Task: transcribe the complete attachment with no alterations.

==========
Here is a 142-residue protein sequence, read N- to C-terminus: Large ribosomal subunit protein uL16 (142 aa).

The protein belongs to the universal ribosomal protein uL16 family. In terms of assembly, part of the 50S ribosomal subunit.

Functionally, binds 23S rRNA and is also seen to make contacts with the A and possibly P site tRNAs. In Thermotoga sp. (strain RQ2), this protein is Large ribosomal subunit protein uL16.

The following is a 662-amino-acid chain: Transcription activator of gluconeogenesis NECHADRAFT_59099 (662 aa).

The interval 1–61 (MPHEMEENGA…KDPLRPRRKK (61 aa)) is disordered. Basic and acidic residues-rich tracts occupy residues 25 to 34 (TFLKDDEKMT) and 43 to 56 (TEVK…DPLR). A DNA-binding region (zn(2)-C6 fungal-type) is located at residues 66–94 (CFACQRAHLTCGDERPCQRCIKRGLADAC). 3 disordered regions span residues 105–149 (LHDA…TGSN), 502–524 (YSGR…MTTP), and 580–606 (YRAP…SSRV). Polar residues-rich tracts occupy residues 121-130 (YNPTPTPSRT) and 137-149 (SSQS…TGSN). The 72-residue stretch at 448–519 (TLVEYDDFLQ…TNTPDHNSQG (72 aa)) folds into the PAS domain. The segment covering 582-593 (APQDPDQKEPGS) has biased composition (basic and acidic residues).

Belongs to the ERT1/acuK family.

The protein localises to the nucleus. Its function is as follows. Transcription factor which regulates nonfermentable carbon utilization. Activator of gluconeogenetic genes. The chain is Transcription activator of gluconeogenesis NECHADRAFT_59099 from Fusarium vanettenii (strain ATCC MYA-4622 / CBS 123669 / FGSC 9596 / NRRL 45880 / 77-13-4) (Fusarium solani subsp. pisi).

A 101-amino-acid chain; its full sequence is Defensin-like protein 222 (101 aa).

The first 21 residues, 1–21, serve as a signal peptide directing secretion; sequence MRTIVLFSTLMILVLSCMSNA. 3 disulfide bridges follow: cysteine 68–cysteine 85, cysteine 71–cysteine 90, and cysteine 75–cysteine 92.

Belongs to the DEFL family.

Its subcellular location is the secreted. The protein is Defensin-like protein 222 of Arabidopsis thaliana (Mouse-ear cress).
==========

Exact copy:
Here is a 142-residue protein sequence, read N- to C-terminus: Large ribosomal subunit protein uL16 (142 aa).

The protein belongs to the universal ribosomal protein uL16 family. In terms of assembly, part of the 50S ribosomal subunit.

Functionally, binds 23S rRNA and is also seen to make contacts with the A and possibly P site tRNAs. In Thermotoga sp. (strain RQ2), this protein is Large ribosomal subunit protein uL16.

The following is a 662-amino-acid chain: Transcription activator of gluconeogenesis NECHADRAFT_59099 (662 aa).

The interval 1–61 (MPHEMEENGA…KDPLRPRRKK (61 aa)) is disordered. Basic and acidic residues-rich tracts occupy residues 25 to 34 (TFLKDDEKMT) and 43 to 56 (TEVK…DPLR). A DNA-binding region (zn(2)-C6 fungal-type) is located at residues 66–94 (CFACQRAHLTCGDERPCQRCIKRGLADAC). 3 disordered regions span residues 105–149 (LHDA…TGSN), 502–524 (YSGR…MTTP), and 580–606 (YRAP…SSRV). Polar residues-rich tracts occupy residues 121-130 (YNPTPTPSRT) and 137-149 (SSQS…TGSN). The 72-residue stretch at 448–519 (TLVEYDDFLQ…TNTPDHNSQG (72 aa)) folds into the PAS domain. The segment covering 582-593 (APQDPDQKEPGS) has biased composition (basic and acidic residues).

Belongs to the ERT1/acuK family.

The protein localises to the nucleus. Its function is as follows. Transcription factor which regulates nonfermentable carbon utilization. Activator of gluconeogenetic genes. The chain is Transcription activator of gluconeogenesis NECHADRAFT_59099 from Fusarium vanettenii (strain ATCC MYA-4622 / CBS 123669 / FGSC 9596 / NRRL 45880 / 77-13-4) (Fusarium solani subsp. pisi).

A 101-amino-acid chain; its full sequence is Defensin-like protein 222 (101 aa).

The first 21 residues, 1–21, serve as a signal peptide directing secretion; sequence MRTIVLFSTLMILVLSCMSNA. 3 disulfide bridges follow: cysteine 68–cysteine 85, cysteine 71–cysteine 90, and cysteine 75–cysteine 92.

Belongs to the DEFL family.

Its subcellular location is the secreted. The protein is Defensin-like protein 222 of Arabidopsis thaliana (Mouse-ear cress).